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Guru Nanak’s Kartarpur

Ensconced nicely like a white nugget in the russet glory of ripening wheat fields between River Ravi and Bein is Kartarpur where the founder of Sikh faith spent 18 years before leaving for his eternal abode. Kartarpur village was founded by Guru Nanak where he lived a happy eighteen years of his life, far from the madding crowd to the accompaniment of sounds and rhythms of his version of Punjabi utopia. Kartarpur had lain dormant and forgotten as a dusty hamlet after partition when the proximity to a border which had seen two major wars and several near wars rendered it unapproachable. There is something in the soil and air of the place that evokes reverence and a feeling of bucolic nonchalance amongst all visitors, a throwback perhaps to those times when Guru Nanak tilled the land and intoned aloud the immortal verses that formed the Sikh religion’s Holy Scripture i.e Guru Garanth Sahib.
Guru Nanak was born on 15 April 1469 at R?i Bhoi K? Talva??? village in the Lahore province of the Delhi Sultanate, present day Nankana Sahib, Punjab, Pakistan to Hindu Khatri parents and displayed a precocious adherence to spirituality right from childhood. He stunned his teachers on his very first day of initiation into the written alphabets where he related the first alphabet to one God as the supreme deity and creator of the universe. There are several apocryphal stories attributed to his early days when he displayed signs of being blessed by divine grace. He married at the age of eighteen at Batala and had two children Sri Chand and Lakhmi Chand.Sri Chand founded an ascetic sect of Sikhism called “Udasis” whose syncretic teachings formed the main discourse of Sikh religion till the introduction of Khalsa doctrine by the tenth Guru Gobind Singh.
Guru Nanak’s message was a social revolution against the excesses of Hindu caste system in fifteenth century which sprang from the Indus Valley plains of Punjab that had since ages retained a separate cultural and social identity compared to the culturally and religiously segmented Gangetic plains. The inclusivity and egalitarianism of Indus Valley were potent ingredients for a social code based on human dignity and equality which was sanctified as a religion by Guru Nanak. It was a religion that sprang out of the dusty brown expanses and green fields of the granary of subcontinent i.e Punjab. It abhorred casteism and celebrated human agency through pious acts. Guru Nanak’s message as codified in Sikh religious scripture Guru Granth Sahab, the 11th living Guru in perpetuity, comprises a trinity of sharing with poor, earning a honest living, and intoning God’s name to ward off five evils of lust, wrath, greed, attachment and entitlement.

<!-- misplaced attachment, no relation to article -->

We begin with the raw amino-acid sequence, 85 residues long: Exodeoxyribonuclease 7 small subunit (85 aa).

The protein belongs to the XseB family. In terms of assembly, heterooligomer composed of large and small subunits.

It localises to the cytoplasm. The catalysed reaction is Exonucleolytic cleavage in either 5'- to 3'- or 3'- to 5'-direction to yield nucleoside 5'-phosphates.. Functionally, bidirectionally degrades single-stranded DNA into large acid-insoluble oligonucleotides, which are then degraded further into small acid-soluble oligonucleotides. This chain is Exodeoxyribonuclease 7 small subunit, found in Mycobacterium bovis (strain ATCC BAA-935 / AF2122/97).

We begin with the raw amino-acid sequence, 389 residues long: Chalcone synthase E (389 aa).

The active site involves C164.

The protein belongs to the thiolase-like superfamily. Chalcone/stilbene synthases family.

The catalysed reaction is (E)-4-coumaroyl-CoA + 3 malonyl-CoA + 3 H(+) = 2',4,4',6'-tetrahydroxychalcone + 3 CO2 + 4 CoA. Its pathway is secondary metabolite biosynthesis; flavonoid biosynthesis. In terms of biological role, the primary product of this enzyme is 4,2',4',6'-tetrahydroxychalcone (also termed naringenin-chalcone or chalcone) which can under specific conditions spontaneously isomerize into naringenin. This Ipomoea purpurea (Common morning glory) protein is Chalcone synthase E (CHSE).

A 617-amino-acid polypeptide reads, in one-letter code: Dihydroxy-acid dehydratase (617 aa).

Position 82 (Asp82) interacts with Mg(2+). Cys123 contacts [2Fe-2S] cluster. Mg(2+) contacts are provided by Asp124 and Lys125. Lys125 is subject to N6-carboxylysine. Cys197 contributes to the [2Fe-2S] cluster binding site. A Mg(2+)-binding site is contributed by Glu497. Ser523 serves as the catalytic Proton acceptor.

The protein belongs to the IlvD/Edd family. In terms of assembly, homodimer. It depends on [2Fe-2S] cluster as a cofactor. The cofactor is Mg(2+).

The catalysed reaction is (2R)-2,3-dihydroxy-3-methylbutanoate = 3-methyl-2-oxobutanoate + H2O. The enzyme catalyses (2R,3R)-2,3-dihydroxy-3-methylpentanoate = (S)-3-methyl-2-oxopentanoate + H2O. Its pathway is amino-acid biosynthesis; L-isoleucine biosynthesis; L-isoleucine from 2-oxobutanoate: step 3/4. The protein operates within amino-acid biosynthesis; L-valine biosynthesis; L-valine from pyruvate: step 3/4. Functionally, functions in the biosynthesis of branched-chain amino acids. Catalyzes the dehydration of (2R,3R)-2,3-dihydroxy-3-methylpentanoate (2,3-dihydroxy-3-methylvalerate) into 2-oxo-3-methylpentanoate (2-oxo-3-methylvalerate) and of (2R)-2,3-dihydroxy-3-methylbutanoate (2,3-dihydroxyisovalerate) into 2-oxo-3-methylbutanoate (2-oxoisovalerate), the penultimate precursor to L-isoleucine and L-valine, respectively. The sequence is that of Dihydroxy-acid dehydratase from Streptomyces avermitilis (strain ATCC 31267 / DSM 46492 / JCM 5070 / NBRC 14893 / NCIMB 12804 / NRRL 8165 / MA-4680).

The new faith was unique in challenging the entrenched prejudices and superstitions that had bound the poor in serfdom to the tyranny of Hindu clergy. It was a faith that had repudiated inequality in favour of a religious egalitarianism that threatened the “ancien régime” of Brahmin supremacy and was thus treated with suspicion by the beneficiaries of the old order. Thus began a saga of heroic resistance to the conspiracies of detractors that wanted to dilute the social impact of the new message on the newly formed fraternity of equals. The Sikh faith touched its nadir in torrid times of post Ranjit Singh era, especially after 1857, when the loss of an empire and ensuing anarchy created a brief crisis of identity amongst the community. The Akali movement that rose to cleanse the Sikh religion of heresies and impure influences took control of the Gurdawaras in 1920s from ritual ridden clergy and restored the pristine purity of Sikh faith, shorn of all superstitions and complex rituals.
Darbar Sahab Kartarpura as a Gurdawara was initially constructed by Maharaja of Patiala in 1925 on the site where Guru Nanak had breathed his last on 22 September 1539. Due to Guru Nanak’s popularity with both Sikhs and Muslims a conflict arose about his last rites. Guru Nanak’s last rites were conducted by both Sikhs as well as Muslims as per their custom and the sites for the last rites preserved for posterity as a great example of inter faith harmony. That he was owned by both Sikhs and Muslims is a living testament to the healing touch of his pro people teachings and humanism. The seeds of hatred sown amongst both the communities during the tumult of partition seem to have given way to the same fraternal feelings that had led to a loving spat between the two communities on the eve of the last rites of their revered Guru 480 years ago.



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